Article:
Forum for Science, Industry and Business

Sponsored by:     3M 
Search our Site:

 

Cure for cancer one step closer

05.04.2007
The cure for cancer is one step closer this week with the first collections of cancer tissue taking place at the new Wesley Research Institute Tissue Bank.

The Tissue Bank is the first of its kind in Queensland to provide a widely available and diversified collection of ethically consented and clinically annotated tissue, helping to unravel the cause, progression and potential treatment for cancer and other diseases.

Professor Julie Campbell AO, Director of The Wesley Research Institute, said the current absence of large, high quality cancer tissue and blood collections with clinical data is a major barrier to improving care of cancer patients.

"Queensland research has taken an enormous step forward this week. There is every possibility that findings made achievable by the Tissue Bank will lead to the next big breakthrough in the fight against cancer," she said.

"By providing researchers who are part of an ethically and scientifically approved research project with tissue, matching blood samples and full clinical data, valuable funds will be saved, which can then be applied to further their research.

"There is compelling evidence that new methods for screening, diagnosis and evaluation of cancer can make a significant impact on cancer care in the immediate future," Professor Campbell said.

Dr John Lumley, a surgeon from The Wesley Hospital, said that these specimens would be donated by consenting patients during the course of their normal treatment.

"I encourage patients and surgeons to support the important work of the Tissue Bank because everybody can play a part in the cure. Every cell contains a clue that can make a difference to tomorrow's cancer patients," he said.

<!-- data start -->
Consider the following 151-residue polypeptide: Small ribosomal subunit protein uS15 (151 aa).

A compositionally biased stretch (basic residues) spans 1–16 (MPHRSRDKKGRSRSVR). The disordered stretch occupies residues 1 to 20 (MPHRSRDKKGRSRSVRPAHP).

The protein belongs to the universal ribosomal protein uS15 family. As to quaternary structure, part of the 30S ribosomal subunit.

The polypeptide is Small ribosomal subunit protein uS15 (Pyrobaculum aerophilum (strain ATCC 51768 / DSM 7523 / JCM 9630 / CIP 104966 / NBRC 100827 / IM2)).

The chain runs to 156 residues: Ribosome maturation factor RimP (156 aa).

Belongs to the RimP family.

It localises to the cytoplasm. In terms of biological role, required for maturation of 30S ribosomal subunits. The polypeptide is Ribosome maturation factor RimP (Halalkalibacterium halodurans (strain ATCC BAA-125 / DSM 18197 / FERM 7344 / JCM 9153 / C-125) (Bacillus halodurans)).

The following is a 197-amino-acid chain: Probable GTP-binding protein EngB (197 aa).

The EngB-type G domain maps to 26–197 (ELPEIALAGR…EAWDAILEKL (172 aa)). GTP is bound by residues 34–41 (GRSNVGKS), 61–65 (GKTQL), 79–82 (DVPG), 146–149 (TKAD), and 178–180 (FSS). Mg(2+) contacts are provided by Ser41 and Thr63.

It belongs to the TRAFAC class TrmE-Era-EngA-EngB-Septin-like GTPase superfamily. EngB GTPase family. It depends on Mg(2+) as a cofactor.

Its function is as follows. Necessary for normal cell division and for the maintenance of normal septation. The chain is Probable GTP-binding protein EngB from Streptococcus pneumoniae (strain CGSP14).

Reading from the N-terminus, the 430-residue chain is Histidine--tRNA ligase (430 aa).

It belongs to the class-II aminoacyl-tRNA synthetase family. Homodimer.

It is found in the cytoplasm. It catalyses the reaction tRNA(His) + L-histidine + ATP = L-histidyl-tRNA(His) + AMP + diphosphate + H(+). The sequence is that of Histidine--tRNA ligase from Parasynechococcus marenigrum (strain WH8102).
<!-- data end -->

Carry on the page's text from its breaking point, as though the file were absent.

Queensland is well placed as a source of cancer tissue due to its diverse population, large number of aged retirees, and high-rate of some cancers, particularly melanoma. The Wesley Hospital alone had almost 2000 cancer related surgeries in 2004.

The Queensland Government contributed $1.42 million towards the construction of the Tissue Bank through the Smart State Research Facility Fund.

The investment has built and equipped, as part of the Institute's infrastructure, a dedicated laboratory with highprecision equipment for preparation and study of tissue samples.

This equipment includes an Aperio Scan Scope which takes high resolution images of tissue samples that can then be shared with researchers around the world, and two vapour phase nitrogen storage vessels (-196ºC) and two -80ºC freezers which have the capacity to house in excess of 164,000 tissue and blood samples.

The small sections of tissue collected from patients will be stored in cryogenic vials which will help preserve the tissue's proteins and genetic material almost indefinitely.

The Wesley Research Institute is a leading medical research facility with a commitment to patient care, ethical conduct and quality research that aims to improve quality of life through better diagnosis and treatment.

Colleen McMillan | EurekAlert!
Further information:
http://www.researchaustralia.com.au/
http://www.wesley.com.au

More articles from Health and Medicine:

nachricht Biofilm discovery suggests new way to prevent dangerous infections
23.05.2017 | University of Texas at Austin

nachricht Another reason to exercise: Burning bone fat -- a key to better bone health
19.05.2017 | University of North Carolina Health Care

All articles from Health and Medicine >>>

The most recent press releases about innovation >>>

Die letzten 5 Focus-News des innovations-reports im Überblick: